The errors cost the Maple Leafs in Game 2 of the Second Round East

He wasn’t the only one who felt this way.

Sheldon Kev was equally upset after the Maple Leafs lost 3-2 to the Florida Panthers in Game 2 of the Eastern Conference Round 2 at Scotiabank Arena. Toronto trails 2-0 in the best-of-7 series, which shifts to FLA Live Arena in Sunrise, Florida, for Game 3 on Sunday (6:30 p.m. ET; TBS, CBC, SN, TVAS).

The reality of the situation is that both Dupas, the general manager, and Keef, the coach, understand the Maple Leafs’ Stanley Cup dreams just got tougher than the trip. Call it a missed opportunity.

So after losing the first two games of this series at home, the season of hope, promise and optimism may have been dampened by a disastrous 66-second period to start the second half.

With the Maple Leafs down 2-1 coming into the break, a series of self-inflicted hiccups allowed the Panthers to be routed. Alexander Barkov To tie the game 19 seconds into the second by the defender Gustav Forsling He put Florida up 3-2 just 47 seconds after that.

When it was all over, Keefe looked frustrated, to say the least, when asked what happened in the early moments of this period.

“Disappointing, honestly,” he said. “We didn’t make these mistakes once in the last series.”

[RELATED: Complete Maple Leafs vs Panthers series coverage]

Toronto won six games against the Tampa Bay Lightning for their first playoff series win since 2004.

Overcoming this hurdle was supposed to be the mental boost the Maple Leafs needed. They can no longer be haunted by past failures.

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Except now, the Maple Leafs have to deal with a new scare, every 66 seconds of it.

Most concerning: The architects of Toronto’s demise included the Strikers William NylanderAnd Mitchell Marner And Austin Mathewsthe starting linebackers who suffered six straight losses in six years before helping to defeat Tampa Bay in the first round.

Nylander, having blew a tire near the Maple Leafs’ blue line, was sprawled on the ice when Barkov kicked a volley into the goal Ilya Samsonov to connect the game.

Less than a minute later, Marner made an ill-fated pass to Matthews on the Toronto blue line. The Maple Leafs forward was then stripped of the puck, and seconds later Forsling converted the puck perfectly Matthew Tkachuk Feeding across the ice to put the cheetahs on for good.

For their part, the Maple Leafs pushed for the rest of the game. John Tavares, their captain, hit the post twice in the second half. Panthers goalkeeper Sergey Bobrovsky He made 22 balls in the last 40 minutes, many of them astonishingly varied.

So when all was said and done, it was those fateful 66 seconds that doomed the Maple Leafs to Game Two and, perhaps in fact, the series.

“That’s why it’s confusing,” Keefe said.

It was as if the coach was looking for answers that weren’t there.

Tavares had neither.

“Obviously we made two mistakes,” Tavares said of the chaotic start to the second foul. “Obviously we need to do a better job of looking after the disc, making sure we start the period the right way.

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“Obviously he put us in a difficult situation. It’s something we have to be better with.”

Video: FLA @ TOR, Gm 2: Barkov and Forsling score 2, respectively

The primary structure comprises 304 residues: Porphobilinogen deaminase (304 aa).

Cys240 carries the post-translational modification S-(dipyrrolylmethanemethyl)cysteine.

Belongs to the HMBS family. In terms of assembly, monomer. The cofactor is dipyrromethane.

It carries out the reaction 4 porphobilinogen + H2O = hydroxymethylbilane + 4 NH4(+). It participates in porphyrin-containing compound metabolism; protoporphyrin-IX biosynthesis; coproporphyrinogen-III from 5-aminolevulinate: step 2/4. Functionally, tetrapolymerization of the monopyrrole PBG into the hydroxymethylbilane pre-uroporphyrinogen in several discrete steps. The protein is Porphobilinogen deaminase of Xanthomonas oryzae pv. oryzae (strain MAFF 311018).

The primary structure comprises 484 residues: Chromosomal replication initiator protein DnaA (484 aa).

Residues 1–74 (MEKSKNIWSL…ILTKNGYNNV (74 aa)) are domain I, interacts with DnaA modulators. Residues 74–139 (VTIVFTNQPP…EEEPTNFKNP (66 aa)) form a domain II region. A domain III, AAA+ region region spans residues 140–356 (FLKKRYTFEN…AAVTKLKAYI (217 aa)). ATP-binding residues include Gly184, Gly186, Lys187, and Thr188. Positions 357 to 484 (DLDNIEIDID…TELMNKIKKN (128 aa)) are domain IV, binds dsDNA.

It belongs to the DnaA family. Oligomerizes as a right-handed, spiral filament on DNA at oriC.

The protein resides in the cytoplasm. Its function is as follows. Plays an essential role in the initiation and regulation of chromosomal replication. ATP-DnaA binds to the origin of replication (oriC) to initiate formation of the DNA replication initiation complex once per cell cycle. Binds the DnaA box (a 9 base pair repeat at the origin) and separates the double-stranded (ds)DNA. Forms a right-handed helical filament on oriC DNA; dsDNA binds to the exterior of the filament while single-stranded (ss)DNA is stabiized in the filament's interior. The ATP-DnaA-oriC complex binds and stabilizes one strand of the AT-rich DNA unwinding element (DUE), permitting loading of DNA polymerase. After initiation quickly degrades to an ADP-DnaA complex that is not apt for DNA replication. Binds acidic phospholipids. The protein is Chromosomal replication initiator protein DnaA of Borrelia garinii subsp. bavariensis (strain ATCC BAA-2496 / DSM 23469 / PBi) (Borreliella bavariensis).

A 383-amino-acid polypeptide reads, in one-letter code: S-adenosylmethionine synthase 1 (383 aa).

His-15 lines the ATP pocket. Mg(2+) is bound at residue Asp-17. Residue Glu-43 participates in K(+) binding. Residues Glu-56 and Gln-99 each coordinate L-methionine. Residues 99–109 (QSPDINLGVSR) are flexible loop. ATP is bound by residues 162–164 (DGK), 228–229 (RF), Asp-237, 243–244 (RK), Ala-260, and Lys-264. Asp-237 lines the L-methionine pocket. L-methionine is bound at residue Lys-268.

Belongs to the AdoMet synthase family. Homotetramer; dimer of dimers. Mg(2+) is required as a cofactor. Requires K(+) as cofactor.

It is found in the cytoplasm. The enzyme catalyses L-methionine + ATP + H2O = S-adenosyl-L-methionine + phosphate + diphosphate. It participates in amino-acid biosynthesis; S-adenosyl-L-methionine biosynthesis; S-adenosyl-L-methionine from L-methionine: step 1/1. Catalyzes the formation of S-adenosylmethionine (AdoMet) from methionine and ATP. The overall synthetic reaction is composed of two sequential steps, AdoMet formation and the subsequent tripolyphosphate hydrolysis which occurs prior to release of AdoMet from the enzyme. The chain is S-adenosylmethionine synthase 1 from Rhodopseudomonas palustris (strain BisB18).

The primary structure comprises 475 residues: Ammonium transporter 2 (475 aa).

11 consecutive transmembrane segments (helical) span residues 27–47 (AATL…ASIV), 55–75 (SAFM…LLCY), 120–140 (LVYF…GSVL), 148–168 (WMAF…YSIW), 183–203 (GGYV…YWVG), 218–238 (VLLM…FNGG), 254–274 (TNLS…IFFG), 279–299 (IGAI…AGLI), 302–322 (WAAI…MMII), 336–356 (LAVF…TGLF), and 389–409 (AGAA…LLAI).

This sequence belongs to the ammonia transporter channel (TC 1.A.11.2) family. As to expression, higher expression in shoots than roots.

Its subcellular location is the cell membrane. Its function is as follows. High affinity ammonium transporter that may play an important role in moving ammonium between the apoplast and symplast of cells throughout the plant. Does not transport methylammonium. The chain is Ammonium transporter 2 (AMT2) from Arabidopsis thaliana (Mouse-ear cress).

Perhaps the most revealing reaction to the loss came from Samsonov, who was always refreshing with his blunt answers, good or bad. He made 26 saves on Thursday, but he wasn’t happy with his or his team’s performance.

“Once again, the result is bad for us,” he said. “I think we all go home and look in the mirror, yeah, and ask, ‘What more can I do on the ice for the team to win?'” ” For everyone.”

The task is now more difficult: win four of the next five games or go home.

“It’s a big chance for us, this time, as we need to show people that we’re a really good team, how hard we work, how we come back, 2-0, 3-0, it doesn’t matter. We’re a really good team,” Samsonov said.

While the Maple Leafs lamented their missed opportunity, the Panthers were relieved to go home. Game two was their fifth game in nine nights, dating back to Game 5 of the first round against the Boston Bruins. Three of the five were win-or-go scenarios. Florida won all five.

On Thursday, the victory came due to a recipe for a sloppy holy grail that Toronto once again couldn’t handle, Bobrovsky’s incredible play and, most likely, a rousing pep talk from Panthers head coach Paul Morris.

So what did Morris actually say that got his team coming out of the first break with the gas pedal to the metal? Was it the kind of epic discourse that is the stuff of legends?

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“It wasn’t funny,” he said. I turned on my mic from “Search for the Grail” [documentary]So my language wasn’t very good.

Morris’s message was simple: “Let’s keep fighting.”

His team did just that and he will go home with a defining advantage in the series.

To be fair, the Maple Leafs are definitely not going away. They are 3-0 on the road in this postseason, both of those wins coming in overtime in the hostile environment that is Tampa’s Amalie Arena. Toronto has won four of the last five games in that series.

Now she has to do it again. Easier said than done.

“We all have to reflect on ourselves here,” Mabel Leafs forward Ryan O’Reilly He said. “The focus is the next match. We will win the next match [and] We take it from there.”

This is the most sensible path for Toronto to take. Because after losing their first two games at home, they’re almost running out of wiggle room.

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